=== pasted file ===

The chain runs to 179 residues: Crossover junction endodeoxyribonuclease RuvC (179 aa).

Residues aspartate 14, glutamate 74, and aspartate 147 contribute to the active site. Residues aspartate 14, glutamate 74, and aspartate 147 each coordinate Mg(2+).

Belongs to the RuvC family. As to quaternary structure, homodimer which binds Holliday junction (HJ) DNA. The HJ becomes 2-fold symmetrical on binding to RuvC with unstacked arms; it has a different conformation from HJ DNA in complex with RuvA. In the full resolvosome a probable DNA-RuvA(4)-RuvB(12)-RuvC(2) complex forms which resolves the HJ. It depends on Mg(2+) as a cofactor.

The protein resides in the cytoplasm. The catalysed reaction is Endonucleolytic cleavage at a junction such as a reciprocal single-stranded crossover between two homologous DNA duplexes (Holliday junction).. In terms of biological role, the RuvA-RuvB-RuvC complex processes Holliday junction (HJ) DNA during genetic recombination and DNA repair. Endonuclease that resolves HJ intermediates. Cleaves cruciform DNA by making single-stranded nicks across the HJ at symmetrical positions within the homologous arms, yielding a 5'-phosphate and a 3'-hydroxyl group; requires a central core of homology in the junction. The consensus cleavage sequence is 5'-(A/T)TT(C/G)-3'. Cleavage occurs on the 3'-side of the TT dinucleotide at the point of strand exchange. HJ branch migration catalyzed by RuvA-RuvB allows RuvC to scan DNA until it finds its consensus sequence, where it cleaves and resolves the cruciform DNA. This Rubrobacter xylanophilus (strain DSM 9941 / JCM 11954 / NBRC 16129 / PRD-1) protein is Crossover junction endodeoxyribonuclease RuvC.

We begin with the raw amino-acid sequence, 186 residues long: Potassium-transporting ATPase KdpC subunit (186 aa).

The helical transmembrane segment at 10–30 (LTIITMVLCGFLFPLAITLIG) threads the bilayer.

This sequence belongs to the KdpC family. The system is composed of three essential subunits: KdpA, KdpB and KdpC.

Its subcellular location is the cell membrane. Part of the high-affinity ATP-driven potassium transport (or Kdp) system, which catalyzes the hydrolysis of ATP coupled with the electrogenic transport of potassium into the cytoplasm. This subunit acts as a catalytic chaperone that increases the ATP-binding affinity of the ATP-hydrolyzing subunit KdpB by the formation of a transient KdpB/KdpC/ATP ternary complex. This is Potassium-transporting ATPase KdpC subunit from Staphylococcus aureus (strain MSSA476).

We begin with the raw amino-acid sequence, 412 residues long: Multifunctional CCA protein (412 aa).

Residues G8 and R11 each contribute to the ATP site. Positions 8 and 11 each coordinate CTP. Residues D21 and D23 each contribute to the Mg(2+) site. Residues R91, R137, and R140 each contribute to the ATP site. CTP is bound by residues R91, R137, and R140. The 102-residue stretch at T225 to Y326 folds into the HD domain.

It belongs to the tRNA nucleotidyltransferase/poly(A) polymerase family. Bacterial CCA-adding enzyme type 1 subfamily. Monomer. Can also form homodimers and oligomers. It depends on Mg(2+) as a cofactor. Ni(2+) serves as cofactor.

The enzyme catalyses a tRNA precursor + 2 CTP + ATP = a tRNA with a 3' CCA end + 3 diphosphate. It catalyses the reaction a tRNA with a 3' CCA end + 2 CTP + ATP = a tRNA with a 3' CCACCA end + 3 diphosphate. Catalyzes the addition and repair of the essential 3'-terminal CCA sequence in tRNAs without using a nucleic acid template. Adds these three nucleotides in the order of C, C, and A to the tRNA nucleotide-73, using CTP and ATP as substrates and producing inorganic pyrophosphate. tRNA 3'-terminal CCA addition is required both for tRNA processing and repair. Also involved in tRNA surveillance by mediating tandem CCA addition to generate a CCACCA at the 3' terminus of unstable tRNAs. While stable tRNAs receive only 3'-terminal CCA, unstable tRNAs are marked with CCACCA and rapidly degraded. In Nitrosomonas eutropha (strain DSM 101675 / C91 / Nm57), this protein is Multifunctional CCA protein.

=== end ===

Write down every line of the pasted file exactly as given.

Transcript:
The chain runs to 179 residues: Crossover junction endodeoxyribonuclease RuvC (179 aa).

Residues aspartate 14, glutamate 74, and aspartate 147 contribute to the active site. Residues aspartate 14, glutamate 74, and aspartate 147 each coordinate Mg(2+).

Belongs to the RuvC family. As to quaternary structure, homodimer which binds Holliday junction (HJ) DNA. The HJ becomes 2-fold symmetrical on binding to RuvC with unstacked arms; it has a different conformation from HJ DNA in complex with RuvA. In the full resolvosome a probable DNA-RuvA(4)-RuvB(12)-RuvC(2) complex forms which resolves the HJ. It depends on Mg(2+) as a cofactor.

The protein resides in the cytoplasm. The catalysed reaction is Endonucleolytic cleavage at a junction such as a reciprocal single-stranded crossover between two homologous DNA duplexes (Holliday junction).. In terms of biological role, the RuvA-RuvB-RuvC complex processes Holliday junction (HJ) DNA during genetic recombination and DNA repair. Endonuclease that resolves HJ intermediates. Cleaves cruciform DNA by making single-stranded nicks across the HJ at symmetrical positions within the homologous arms, yielding a 5'-phosphate and a 3'-hydroxyl group; requires a central core of homology in the junction. The consensus cleavage sequence is 5'-(A/T)TT(C/G)-3'. Cleavage occurs on the 3'-side of the TT dinucleotide at the point of strand exchange. HJ branch migration catalyzed by RuvA-RuvB allows RuvC to scan DNA until it finds its consensus sequence, where it cleaves and resolves the cruciform DNA. This Rubrobacter xylanophilus (strain DSM 9941 / JCM 11954 / NBRC 16129 / PRD-1) protein is Crossover junction endodeoxyribonuclease RuvC.

We begin with the raw amino-acid sequence, 186 residues long: Potassium-transporting ATPase KdpC subunit (186 aa).

The helical transmembrane segment at 10–30 (LTIITMVLCGFLFPLAITLIG) threads the bilayer.

This sequence belongs to the KdpC family. The system is composed of three essential subunits: KdpA, KdpB and KdpC.

Its subcellular location is the cell membrane. Part of the high-affinity ATP-driven potassium transport (or Kdp) system, which catalyzes the hydrolysis of ATP coupled with the electrogenic transport of potassium into the cytoplasm. This subunit acts as a catalytic chaperone that increases the ATP-binding affinity of the ATP-hydrolyzing subunit KdpB by the formation of a transient KdpB/KdpC/ATP ternary complex. This is Potassium-transporting ATPase KdpC subunit from Staphylococcus aureus (strain MSSA476).

We begin with the raw amino-acid sequence, 412 residues long: Multifunctional CCA protein (412 aa).

Residues G8 and R11 each contribute to the ATP site. Positions 8 and 11 each coordinate CTP. Residues D21 and D23 each contribute to the Mg(2+) site. Residues R91, R137, and R140 each contribute to the ATP site. CTP is bound by residues R91, R137, and R140. The 102-residue stretch at T225 to Y326 folds into the HD domain.

It belongs to the tRNA nucleotidyltransferase/poly(A) polymerase family. Bacterial CCA-adding enzyme type 1 subfamily. Monomer. Can also form homodimers and oligomers. It depends on Mg(2+) as a cofactor. Ni(2+) serves as cofactor.

The enzyme catalyses a tRNA precursor + 2 CTP + ATP = a tRNA with a 3' CCA end + 3 diphosphate. It catalyses the reaction a tRNA with a 3' CCA end + 2 CTP + ATP = a tRNA with a 3' CCACCA end + 3 diphosphate. Catalyzes the addition and repair of the essential 3'-terminal CCA sequence in tRNAs without using a nucleic acid template. Adds these three nucleotides in the order of C, C, and A to the tRNA nucleotide-73, using CTP and ATP as substrates and producing inorganic pyrophosphate. tRNA 3'-terminal CCA addition is required both for tRNA processing and repair. Also involved in tRNA surveillance by mediating tandem CCA addition to generate a CCACCA at the 3' terminus of unstable tRNAs. While stable tRNAs receive only 3'-terminal CCA, unstable tRNAs are marked with CCACCA and rapidly degraded. In Nitrosomonas eutropha (strain DSM 101675 / C91 / Nm57), this protein is Multifunctional CCA protein.